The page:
Old 12th March 2011
  #10
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Dayl's Avatar
This is a good shout out. I hope we are on the same level in terms of desired end result. I tend to record loose and un restrained. The kicks and snare will be locked in though. I will also keep the groove running and nydge all of the components including the non critical (1\3/4) kicks snares until it al sounds peachy
Old 12th March 2011
  #11
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AndyFromDenver's Avatar
aka don't quantize everything.
Old 12th March 2011
  #12
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illacov's Avatar
 

Quote:
Originally Posted by ncoak View Post
if you're only changing the master tempo, the divisions between notes will remain identical with regard to each other - so i'm not sure i see the thrust.

as minutes are a man made construct, i don't think there is any more inherent rigidity with tempos divisible to whole numbered bpms compared to those that require decimals. if you're tapping out a beat to a click at 97.345 you're still dealing with the rigidity of perfectly equally divided clicks, just at a slightly faster tempo than say 97.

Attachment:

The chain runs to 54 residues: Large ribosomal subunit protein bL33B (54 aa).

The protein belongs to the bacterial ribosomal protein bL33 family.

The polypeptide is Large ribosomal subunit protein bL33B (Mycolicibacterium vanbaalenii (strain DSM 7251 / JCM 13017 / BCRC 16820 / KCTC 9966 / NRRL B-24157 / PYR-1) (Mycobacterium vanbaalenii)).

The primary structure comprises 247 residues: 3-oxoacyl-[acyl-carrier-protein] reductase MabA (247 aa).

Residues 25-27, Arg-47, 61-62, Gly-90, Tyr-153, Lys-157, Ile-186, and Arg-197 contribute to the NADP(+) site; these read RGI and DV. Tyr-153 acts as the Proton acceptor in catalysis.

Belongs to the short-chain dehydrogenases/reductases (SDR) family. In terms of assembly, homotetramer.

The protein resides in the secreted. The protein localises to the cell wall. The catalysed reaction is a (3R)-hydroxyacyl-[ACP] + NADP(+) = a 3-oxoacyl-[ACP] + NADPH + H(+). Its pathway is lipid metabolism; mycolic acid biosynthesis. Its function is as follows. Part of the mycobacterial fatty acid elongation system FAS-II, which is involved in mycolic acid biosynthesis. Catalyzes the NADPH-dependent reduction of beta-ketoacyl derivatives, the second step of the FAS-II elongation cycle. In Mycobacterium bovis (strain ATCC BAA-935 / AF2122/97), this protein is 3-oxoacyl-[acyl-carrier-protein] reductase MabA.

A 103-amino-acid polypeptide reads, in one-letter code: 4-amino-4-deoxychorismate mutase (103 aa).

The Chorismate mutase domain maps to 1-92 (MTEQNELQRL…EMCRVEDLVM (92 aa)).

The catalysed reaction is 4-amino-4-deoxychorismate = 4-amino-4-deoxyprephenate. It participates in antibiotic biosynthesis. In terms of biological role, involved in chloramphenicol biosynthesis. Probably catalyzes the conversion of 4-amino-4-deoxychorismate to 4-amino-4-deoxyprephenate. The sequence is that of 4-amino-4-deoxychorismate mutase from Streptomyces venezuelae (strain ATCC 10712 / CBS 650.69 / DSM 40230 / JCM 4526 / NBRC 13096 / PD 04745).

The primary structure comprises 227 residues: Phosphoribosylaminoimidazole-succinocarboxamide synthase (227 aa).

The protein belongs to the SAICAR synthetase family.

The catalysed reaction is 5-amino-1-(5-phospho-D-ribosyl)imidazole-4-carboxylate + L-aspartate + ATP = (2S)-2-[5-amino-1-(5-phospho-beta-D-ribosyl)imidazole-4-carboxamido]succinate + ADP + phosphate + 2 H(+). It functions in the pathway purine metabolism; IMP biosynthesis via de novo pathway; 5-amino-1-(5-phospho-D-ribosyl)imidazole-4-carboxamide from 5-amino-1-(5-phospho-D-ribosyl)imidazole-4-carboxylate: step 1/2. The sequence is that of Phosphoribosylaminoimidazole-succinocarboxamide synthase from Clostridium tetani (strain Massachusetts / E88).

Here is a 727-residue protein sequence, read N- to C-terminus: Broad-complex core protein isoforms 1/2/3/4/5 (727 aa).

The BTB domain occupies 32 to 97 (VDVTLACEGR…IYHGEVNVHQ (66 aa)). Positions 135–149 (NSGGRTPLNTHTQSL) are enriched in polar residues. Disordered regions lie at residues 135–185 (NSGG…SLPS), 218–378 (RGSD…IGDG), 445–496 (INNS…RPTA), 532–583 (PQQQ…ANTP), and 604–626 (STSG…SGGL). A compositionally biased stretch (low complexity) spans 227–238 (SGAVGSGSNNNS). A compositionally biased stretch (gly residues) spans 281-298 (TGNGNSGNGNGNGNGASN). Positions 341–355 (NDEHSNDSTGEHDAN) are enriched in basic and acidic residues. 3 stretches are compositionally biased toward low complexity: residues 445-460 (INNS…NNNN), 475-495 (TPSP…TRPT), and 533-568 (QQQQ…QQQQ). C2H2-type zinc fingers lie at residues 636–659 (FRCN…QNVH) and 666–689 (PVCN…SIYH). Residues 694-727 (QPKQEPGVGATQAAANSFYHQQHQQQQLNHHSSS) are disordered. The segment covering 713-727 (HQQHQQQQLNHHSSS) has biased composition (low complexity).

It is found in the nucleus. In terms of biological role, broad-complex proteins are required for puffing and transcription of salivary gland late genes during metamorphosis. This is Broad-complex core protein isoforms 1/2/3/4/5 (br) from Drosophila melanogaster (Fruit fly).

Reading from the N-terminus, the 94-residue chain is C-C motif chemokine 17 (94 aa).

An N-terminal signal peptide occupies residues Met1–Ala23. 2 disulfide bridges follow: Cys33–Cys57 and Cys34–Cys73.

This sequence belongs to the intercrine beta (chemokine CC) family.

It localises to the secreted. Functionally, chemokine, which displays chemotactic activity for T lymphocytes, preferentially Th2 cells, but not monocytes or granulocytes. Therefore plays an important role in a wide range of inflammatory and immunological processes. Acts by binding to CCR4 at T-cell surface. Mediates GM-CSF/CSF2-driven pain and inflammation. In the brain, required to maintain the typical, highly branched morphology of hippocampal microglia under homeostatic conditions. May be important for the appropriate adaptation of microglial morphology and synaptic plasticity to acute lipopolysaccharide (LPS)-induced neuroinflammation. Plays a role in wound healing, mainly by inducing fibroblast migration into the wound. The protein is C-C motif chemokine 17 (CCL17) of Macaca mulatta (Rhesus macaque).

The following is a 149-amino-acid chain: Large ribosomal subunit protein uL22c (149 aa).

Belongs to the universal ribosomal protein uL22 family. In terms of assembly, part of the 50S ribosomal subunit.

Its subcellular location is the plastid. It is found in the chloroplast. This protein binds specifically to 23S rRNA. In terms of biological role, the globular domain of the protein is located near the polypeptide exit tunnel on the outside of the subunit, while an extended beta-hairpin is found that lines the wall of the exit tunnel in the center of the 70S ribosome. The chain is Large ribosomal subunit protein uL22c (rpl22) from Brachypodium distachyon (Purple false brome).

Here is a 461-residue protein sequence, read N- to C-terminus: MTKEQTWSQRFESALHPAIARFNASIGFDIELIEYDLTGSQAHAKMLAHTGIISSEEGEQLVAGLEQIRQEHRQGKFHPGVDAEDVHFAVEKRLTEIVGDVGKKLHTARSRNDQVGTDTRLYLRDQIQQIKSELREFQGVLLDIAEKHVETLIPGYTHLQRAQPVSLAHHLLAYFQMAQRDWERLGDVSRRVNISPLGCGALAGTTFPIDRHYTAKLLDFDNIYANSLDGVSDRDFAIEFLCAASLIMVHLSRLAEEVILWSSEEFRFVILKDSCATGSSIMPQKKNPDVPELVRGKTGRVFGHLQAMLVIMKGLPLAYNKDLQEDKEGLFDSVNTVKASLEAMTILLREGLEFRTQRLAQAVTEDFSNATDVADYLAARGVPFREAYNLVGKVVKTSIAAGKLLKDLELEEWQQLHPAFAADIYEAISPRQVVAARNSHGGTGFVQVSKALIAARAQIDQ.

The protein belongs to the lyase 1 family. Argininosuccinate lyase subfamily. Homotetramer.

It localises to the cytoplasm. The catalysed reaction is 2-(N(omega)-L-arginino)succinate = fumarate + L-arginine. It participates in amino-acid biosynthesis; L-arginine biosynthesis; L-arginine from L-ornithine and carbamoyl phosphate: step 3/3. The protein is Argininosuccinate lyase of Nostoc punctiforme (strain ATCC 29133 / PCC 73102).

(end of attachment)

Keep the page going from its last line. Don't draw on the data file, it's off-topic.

if there was some variance within the measure from one click to the next it would affect the feel, like a drummer speeding up/slowing down almost imperceptibly to create his or her groove.
But 97.345 does not sound like 97 or 96 bpm, ncoak.

You're correct that the tempo would still be rigid HOWEVER, what I'm getting at is the fact that we interpret those imperfect divisions between the beats when we for example snap our fingers to make a beat as a PERFECT tempo.